The 67’s have three members of the organization that may see themselves getting their name called in this year’s draft: Marco Rossi, Jack Quinn, and Will Cranley. Below are brief draft profiles on each player and a little bit about when they’re expected to get picked and their potential role in the NHL.

Marco Rossi, C/RW – Projected top 10 pick

Marco was a superstar for Ottawa this past season, leading all of the CHL in scoring. 67’s fans had the pleasure of watching Rossi grow in his two seasons with the team. Rossi went from being known as a strong defensive forward with playmaking ability to becoming a potential superstar two-way player in the NHL. Rossi’s work ethic is unmatched in the draft with a willingness to go to all areas of the ice to battle for the puck or for positioning. He has one of the highest hockey IQs in the draft as well. He is able to make the smart play consistently, and having the matching vision and playmaking ability to actually complete the plays. He sports an impressive shot, making him able to score from all areas of the offensive zone. Rossi was able to make this jump offensively without sacrificing his defensive play too much. Whichever NHL team drafts Rossi will be very happy, as he is one of the safest picks in the draft and fans should be surprised if he doesn’t at the very least become a very good second line center at the NHL level.

Jack Quinn, RW – Projected 7th -15th pick

Jack Quinn also made a large jump in his offense this season, going from 12 goals the year before to scoring 52 goals. Only Peterborough Petes Nick Robertson scored more goals in the OHL last season. Quinn goes into the draft as potentially the best pure goal scorer in the whole draft. He is able to shoot the puck with impressive power and accuracy quickly and at any angle. Against popular belief, Quinn didn’t actually play on the same line most of the year with Marco Rossi, only really seeing play time with him between line changes and on the powerplay. Quinn is a very good skater which he uses to force the defender to back up, gaining space and time to make a play. Quinn also isn’t a liability in the defensive end. He isn’t very physical, but he positions himself well to disrupt passing lanes. He was also on the 67’s penalty kill last year and is very good at using his stick to strip the puck from opposing puck carriers. It is very much possible that we see Jack Quinn become the next consistent 30 goal scorer in the NHL and could even become a Mark Stone type of player.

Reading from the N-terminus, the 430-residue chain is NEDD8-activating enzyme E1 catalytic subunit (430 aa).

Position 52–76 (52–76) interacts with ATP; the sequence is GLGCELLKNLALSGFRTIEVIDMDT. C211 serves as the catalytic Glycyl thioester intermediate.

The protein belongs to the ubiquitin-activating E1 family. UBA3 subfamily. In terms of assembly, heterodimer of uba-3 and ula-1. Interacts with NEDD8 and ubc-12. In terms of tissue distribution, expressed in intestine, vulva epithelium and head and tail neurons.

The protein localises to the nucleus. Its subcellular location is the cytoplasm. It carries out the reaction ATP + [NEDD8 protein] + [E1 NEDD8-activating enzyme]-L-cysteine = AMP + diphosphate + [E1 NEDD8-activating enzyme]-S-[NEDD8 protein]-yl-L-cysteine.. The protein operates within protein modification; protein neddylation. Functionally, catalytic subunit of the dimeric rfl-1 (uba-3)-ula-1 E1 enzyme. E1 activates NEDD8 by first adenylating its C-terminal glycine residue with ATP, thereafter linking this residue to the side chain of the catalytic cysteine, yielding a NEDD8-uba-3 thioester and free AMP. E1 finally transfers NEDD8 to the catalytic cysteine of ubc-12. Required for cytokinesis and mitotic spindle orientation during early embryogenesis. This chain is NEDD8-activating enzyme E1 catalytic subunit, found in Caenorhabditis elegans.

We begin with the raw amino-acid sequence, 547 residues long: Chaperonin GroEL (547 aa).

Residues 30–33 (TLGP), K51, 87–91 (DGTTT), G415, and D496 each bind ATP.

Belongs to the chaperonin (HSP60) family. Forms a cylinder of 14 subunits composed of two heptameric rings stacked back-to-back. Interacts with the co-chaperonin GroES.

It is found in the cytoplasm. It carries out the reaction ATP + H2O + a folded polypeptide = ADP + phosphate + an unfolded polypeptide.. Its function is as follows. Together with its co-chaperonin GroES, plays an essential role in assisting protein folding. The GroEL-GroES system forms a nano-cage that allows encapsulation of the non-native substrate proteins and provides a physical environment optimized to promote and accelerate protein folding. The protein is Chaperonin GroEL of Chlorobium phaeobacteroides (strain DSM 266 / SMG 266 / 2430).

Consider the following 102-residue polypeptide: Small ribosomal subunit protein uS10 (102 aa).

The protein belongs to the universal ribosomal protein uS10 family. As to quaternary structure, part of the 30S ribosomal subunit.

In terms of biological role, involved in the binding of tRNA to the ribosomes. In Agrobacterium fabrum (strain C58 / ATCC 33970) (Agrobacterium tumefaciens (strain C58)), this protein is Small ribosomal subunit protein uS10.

Will Cranley – Late Round pick

Will Cranley played behind Cedric Andree this year. Will stands at 6’4″, a highly desirable height for a goalie, and is very quick for someone of his size. On top of that, Cranley is rather athletic and nimble, making him able to make absurd looking saves. In 21 games this year, Cranley posted a 2.81 goals against average, and a .894 save percentage with 18 wins and 4 shutouts on the year. Cranley is the #4 ranked North American draft eligible goalie by Central Scouting. He needs to work on his overall poise after letting in a goal. He is good at positioning himself in the net and using his frame to make the net look small, as most large goalies are able to do. Cranley could see himself getting drafted late in this years NHL draft, potentially going as early as the 4th round, but it would also not be surprising if he doesn’t get drafted at all. If that is the case it should not worry Cranley, as with goalies in particular it is not uncommon for them to get drafted their second draft eligible year. With all that being said, for this year’s draft and expected draft position, Cranley is a low-risk, high-reward pick. His only issues seemingly being lack of experience.

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